Tax Planning Part I – Divorce-Home Buyer

Home Buyer Tax Credits

The National Association of Home Builders has set up a website to find answers to your questions about the $8,000 tax credit for first time home buyers and $6,500 tax credit for qualified repeat home buyers.

The “new” tax credit is available for qualified purchases with a binding sales contract in place on or before 4/30/2010 and closed by 6/30/2010. For qualified military, Foreign Service or employees of the intelligence community, these dates are extended one year.

For sales occurring after November 6, 2009, the new law establishes higher income limits for the $8,000 tax credit of $125,000 for single taxpayers and $225,000 for married couples filing joint returns.

Dependency Exemption for Divorced or Separated Parents

If a taxpayer is a noncustodial parent and wants to claim a child as a dependent then he or she must be sure to attach IRS Form 8332, Release/Revocation of Release of Claim to Exemption for Child by Custodial Parent. This new rule is effective for all divorce decrees entered into after July 2, 2008. This new IRS regulation is first effective for 2009 tax returns and was not required in 2008 and prior years. In 2008 and prior years non-custodial parents could attach relevant pages of the divorce decree to their tax return to claim a dependency exemption.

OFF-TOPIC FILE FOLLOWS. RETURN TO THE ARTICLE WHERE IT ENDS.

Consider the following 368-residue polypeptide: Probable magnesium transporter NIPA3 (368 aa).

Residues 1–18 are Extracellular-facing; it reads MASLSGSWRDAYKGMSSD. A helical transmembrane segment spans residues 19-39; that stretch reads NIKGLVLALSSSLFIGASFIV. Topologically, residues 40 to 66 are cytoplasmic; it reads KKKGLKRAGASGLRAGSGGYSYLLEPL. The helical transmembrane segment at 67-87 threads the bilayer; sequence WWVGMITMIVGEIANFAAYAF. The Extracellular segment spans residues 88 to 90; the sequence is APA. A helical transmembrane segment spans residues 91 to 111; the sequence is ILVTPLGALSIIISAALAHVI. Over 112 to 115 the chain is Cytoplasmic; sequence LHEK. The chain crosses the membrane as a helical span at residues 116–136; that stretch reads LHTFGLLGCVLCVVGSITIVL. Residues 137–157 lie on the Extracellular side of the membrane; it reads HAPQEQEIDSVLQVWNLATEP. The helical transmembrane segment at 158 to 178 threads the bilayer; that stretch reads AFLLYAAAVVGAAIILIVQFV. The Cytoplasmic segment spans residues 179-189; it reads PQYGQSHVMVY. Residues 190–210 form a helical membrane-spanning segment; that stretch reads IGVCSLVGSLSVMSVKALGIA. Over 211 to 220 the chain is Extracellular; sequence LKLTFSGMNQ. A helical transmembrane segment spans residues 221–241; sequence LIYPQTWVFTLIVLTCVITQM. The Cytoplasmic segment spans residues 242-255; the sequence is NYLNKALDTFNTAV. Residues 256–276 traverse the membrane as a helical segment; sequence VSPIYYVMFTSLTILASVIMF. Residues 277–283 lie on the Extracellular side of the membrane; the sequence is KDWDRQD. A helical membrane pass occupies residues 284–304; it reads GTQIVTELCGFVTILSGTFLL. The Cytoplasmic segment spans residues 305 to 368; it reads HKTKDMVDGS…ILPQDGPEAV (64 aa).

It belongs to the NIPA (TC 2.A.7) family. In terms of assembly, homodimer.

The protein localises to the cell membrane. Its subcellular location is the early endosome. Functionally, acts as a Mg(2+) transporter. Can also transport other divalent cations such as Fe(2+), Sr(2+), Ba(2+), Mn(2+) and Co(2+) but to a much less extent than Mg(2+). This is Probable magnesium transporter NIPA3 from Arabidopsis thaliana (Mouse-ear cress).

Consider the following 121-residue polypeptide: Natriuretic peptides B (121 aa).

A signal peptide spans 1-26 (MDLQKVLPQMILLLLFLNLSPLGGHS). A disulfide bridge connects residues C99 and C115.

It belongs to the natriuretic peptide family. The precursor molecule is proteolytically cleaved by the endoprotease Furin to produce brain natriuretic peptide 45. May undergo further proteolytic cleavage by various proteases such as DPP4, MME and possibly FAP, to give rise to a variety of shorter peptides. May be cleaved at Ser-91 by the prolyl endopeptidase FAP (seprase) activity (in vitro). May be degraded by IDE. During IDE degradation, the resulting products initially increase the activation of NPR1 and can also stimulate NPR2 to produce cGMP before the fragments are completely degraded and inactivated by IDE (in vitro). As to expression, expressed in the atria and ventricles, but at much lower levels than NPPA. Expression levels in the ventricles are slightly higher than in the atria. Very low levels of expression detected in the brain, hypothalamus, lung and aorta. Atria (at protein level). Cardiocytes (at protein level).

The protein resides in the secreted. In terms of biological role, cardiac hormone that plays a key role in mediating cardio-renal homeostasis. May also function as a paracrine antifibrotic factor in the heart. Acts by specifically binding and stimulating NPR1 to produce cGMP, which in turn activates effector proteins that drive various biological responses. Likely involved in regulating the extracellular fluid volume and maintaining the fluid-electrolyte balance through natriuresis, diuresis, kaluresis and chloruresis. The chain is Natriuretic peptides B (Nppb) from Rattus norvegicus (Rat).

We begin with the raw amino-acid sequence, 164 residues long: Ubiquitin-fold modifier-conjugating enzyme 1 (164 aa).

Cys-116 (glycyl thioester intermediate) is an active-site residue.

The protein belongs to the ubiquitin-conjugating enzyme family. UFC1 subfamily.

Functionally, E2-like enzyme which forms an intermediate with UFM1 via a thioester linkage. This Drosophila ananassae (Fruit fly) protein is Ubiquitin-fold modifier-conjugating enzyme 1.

There is an exception to the new rule. If the divorce decree was executed prior to July 2, 2008 and the decree constitutes a statement substantially similar to Form 8832 under the requirements in effect at the time the decree was executed, then the non-custodial parent can attach relevant pages of the divorce decree to their tax return to qualify for the dependency exemption.

The IRS statute identifies three requirements to be met in order for the non-custodial parent to claim the dependency exemption.

The divorce decree must provide:

  • The exemption is available without regard to any conditions, such as payment of support.
  • The custodial parent will not claim the exemption and
  • The years in which the non-custodial parent can claim the deduction.

If the years are not identified in the decree, or if the decree requires the non custodial parent to pay child support to claim the exemption, then the exemption is not available to the non-custodial parent.